AIFS Partnership Programs: Faculty-Led Study Abroad Programs

Northern California Study Abroad Consortium

Northern California Study Abroad Consortium
not your school?

Florence, Italy

Spring 2019

Courses

Academic program offered through the NCSAC community colleges. All classes are transfer-level and/or meet CSU/UC Requirements.

Santa Rosa Junior College

Biology 12: Basic Concepts of Ecology
3 Units
Pre-requisite: None
The study of ecology and conservation is particularly timely, as the many threats to Earth's ecosystems have tremendous implications both locally and globally.  My approach for teaching this course in Florence will be to show how basic ecological principles are applicable all over the world, while comparing and contrasting environmental issues in Italy and the United States. Topics include human population growth, the biodiversity crisis, and the environmental impacts of the wine industry and tourism (including pollution and habitat loss).  We'll explore the ecology associated with the Mediterranean climate, discuss the national park systems of Italy and the U.S., and compare efforts by the U.S. and Europe to address climate change.

Biology 13: Human Biology
3 Units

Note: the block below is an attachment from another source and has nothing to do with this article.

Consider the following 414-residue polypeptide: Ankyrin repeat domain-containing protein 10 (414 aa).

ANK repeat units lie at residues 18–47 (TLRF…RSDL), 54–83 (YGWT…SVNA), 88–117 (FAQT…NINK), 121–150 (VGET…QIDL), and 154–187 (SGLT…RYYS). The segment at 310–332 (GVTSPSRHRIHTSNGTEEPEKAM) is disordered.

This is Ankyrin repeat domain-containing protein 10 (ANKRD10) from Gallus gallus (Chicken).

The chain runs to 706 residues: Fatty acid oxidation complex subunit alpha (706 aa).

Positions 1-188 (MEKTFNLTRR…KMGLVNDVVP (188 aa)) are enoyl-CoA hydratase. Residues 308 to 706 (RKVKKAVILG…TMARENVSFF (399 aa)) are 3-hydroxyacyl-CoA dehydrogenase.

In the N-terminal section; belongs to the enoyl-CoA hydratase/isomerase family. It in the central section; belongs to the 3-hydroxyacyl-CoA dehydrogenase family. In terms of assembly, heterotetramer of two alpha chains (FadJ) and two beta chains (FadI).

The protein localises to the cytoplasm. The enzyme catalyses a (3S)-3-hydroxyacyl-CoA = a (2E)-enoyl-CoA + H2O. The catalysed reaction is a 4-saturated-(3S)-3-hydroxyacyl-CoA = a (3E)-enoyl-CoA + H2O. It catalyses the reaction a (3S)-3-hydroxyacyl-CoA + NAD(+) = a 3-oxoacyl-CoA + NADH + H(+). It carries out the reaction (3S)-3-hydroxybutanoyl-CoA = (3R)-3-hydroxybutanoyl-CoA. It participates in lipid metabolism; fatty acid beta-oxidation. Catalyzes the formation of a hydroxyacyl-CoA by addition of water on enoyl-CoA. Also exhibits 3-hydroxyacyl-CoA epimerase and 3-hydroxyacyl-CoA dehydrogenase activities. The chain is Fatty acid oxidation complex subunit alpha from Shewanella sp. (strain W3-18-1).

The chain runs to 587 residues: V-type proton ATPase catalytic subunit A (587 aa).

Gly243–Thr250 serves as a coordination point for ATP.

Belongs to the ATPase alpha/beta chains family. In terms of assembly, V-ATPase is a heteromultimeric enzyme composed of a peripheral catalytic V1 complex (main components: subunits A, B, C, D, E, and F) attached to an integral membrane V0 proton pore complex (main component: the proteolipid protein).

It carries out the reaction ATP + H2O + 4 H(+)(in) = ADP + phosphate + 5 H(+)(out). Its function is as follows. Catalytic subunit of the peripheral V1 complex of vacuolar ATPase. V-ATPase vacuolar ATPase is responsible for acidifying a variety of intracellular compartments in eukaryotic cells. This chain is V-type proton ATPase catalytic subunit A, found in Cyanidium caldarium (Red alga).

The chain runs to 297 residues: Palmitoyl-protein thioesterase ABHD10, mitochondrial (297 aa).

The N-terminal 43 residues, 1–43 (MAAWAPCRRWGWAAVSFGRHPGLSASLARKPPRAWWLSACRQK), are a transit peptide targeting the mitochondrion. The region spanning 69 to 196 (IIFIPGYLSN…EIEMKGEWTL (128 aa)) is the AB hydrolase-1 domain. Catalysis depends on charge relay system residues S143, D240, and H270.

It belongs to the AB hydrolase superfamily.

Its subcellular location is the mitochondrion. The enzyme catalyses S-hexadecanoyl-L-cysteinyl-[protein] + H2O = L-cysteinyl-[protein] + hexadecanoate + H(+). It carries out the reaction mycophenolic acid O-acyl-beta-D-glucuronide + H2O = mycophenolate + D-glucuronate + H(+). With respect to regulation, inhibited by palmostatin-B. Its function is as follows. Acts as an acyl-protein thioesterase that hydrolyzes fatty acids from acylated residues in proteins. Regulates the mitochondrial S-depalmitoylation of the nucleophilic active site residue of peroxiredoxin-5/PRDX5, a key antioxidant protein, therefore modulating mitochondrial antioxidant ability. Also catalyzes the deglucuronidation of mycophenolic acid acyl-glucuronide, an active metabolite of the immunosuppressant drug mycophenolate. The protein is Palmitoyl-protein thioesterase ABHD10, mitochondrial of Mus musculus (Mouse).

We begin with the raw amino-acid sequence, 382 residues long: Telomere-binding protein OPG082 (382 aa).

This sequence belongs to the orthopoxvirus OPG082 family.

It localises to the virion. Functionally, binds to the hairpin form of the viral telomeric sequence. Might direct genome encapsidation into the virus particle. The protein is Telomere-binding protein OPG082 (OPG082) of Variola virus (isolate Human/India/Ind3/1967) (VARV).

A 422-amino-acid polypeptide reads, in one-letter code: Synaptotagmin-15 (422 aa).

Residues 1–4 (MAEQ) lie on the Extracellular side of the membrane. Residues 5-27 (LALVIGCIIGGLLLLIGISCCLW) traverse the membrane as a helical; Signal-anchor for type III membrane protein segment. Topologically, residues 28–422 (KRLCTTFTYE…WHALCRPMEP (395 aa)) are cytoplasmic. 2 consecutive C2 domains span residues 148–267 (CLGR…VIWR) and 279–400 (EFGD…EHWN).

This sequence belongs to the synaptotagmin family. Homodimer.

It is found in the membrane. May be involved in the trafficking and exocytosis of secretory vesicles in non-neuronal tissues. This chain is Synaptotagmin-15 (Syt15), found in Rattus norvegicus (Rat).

Pre-requisite: None
Gabriele Falloppio, Camillo Golgi, Filippo Pacini, Enrico Sertoli, Bartolomeo Eustachi… Do you know which structure in your body is named for each of these Italian scientists?  You will, after taking Human Biology in Florence! Italian Renaissance natural philosophers were among the first to scientifically examine human biology, and Leonardo da Vinci grew up in Florence.  The most famous Renaissance man in the world is well known for his anatomical illustrations, in addition to his paintings and inventions.  He will provide a focal point for this course, in the context of the scientific process: what he got right, and what we now know to be incorrect.  For example, he made one of the earliest drawings of a fetus in utero, which can be compared to modern ultrasound images.  Topics include cellular biology, genetics, anatomy and physiology, reproduction, evolution, and human impacts on the environment.  We'll visit La Specola, the oldest public museum in Europe, to see the most extensive collection of anatomical wax models in the world.  We'll also compare the American and Italian food pyramids to inform our discussion of atherosclerosis (first defined by da Vinci!), which is among the leading causes of death in both the U.S. and Italy.

Biology 14: Current Issues in Biology
3 Units
Pre-requisite: None